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Add-reductions keep coming up in my mind when doing 3D (e.g. as game and graphics engines will be doing buckets of). In 3D graphics there are lots of vectors which are 3 or 4 long.
I imagine that, whilst belt vectors are powers-of-2 in length, you can load a non-power-of-2 vector, and the load automatically pads it with Nones? So if you
load(addr,float32,3) you actually get
And you’d want an add reduction to treat Nones as 0 rather than propogate them.
shuffle sounds useful for computing cross-product.
Generally in games/graphics you want sqrt, inverse sqrt and dot product. You also likely want to sum a vector again when you do matrix multiplication.
My thinking would be that in the Mill IR sqrt, inverse sqrt, sum reduction, fork/exec/vfork, memcpy and memmove etc are built-in functions, and the specialiser on each target turns that into single or multiple operations as the target supports. So that’s like microcode (or standard function inlining), but in the specialising compiler rather than in the outer compiler or on-CPU. It would be a hassle for a specialiser to have to unravel some old IR that is coding its own sqrt loop using a lower-level operation if there is ever hardware with better built-in sqrt, for example?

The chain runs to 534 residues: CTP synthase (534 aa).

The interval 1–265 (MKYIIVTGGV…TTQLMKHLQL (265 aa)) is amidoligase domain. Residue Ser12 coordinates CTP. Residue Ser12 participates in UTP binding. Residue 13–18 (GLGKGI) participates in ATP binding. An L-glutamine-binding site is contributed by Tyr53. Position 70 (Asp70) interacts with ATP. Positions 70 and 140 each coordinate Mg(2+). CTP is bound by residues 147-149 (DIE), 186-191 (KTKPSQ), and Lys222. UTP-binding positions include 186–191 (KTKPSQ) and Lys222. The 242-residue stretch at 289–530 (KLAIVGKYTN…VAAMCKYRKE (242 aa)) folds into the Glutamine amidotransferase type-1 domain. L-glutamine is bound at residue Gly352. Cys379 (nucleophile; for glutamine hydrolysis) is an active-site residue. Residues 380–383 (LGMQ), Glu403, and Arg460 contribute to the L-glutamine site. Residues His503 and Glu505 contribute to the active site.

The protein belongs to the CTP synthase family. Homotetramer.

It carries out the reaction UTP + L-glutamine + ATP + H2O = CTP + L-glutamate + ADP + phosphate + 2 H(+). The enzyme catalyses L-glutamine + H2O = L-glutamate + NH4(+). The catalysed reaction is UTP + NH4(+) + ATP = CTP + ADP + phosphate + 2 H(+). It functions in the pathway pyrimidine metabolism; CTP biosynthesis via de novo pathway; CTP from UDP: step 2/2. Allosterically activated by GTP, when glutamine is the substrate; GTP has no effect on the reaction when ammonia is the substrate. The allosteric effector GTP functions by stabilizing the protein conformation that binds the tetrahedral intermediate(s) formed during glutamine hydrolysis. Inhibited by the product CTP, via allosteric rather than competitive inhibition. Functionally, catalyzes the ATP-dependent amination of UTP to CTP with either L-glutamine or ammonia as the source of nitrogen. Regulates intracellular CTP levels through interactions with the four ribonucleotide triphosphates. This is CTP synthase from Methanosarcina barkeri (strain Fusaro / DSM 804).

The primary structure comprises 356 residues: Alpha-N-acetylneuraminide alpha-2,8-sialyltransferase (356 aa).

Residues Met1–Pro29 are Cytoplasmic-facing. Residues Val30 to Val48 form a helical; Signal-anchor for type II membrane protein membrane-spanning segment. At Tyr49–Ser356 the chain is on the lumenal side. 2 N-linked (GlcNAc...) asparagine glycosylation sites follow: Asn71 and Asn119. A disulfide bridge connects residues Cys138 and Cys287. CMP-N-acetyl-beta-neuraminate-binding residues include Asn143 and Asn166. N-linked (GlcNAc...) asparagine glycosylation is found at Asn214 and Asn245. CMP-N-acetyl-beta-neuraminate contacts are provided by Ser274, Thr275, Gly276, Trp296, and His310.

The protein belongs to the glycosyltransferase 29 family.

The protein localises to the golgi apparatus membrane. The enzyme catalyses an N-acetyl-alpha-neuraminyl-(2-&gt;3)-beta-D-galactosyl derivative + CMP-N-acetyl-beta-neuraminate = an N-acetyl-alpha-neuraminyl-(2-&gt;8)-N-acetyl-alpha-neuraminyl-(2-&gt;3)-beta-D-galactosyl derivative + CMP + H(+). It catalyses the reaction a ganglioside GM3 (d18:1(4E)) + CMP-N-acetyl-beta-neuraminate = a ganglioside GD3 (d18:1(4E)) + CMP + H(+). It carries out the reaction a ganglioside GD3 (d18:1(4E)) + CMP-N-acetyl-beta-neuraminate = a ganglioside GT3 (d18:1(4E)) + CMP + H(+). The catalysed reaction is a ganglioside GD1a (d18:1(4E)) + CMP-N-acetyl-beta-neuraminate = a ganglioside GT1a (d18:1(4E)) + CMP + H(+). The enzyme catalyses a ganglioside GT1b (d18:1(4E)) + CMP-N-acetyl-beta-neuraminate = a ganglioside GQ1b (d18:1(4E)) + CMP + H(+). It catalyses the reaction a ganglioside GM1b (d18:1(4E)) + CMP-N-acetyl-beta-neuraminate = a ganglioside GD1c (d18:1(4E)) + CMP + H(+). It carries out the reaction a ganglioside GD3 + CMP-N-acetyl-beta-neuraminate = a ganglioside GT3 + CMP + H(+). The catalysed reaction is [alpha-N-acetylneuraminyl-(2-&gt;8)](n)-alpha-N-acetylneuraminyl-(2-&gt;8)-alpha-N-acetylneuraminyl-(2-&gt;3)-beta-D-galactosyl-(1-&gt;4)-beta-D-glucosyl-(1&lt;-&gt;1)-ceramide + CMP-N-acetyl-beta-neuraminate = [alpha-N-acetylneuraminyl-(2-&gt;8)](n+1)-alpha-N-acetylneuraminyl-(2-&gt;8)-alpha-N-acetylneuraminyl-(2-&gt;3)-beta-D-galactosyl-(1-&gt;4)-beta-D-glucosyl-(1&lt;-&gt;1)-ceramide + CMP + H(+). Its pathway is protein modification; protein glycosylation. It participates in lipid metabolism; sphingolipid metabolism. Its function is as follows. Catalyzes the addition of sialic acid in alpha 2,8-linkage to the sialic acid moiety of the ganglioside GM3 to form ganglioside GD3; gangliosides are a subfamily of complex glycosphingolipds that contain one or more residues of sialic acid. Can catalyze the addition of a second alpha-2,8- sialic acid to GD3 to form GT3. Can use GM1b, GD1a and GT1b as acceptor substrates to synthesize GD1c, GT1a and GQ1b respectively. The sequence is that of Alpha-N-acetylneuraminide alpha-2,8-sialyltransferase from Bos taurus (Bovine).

And as for hazards, we all want to avoid them, but pragmatically if its the specialiser that has to know about them and it has to know about one of them, it might as well open the floodgates and have a few more 😉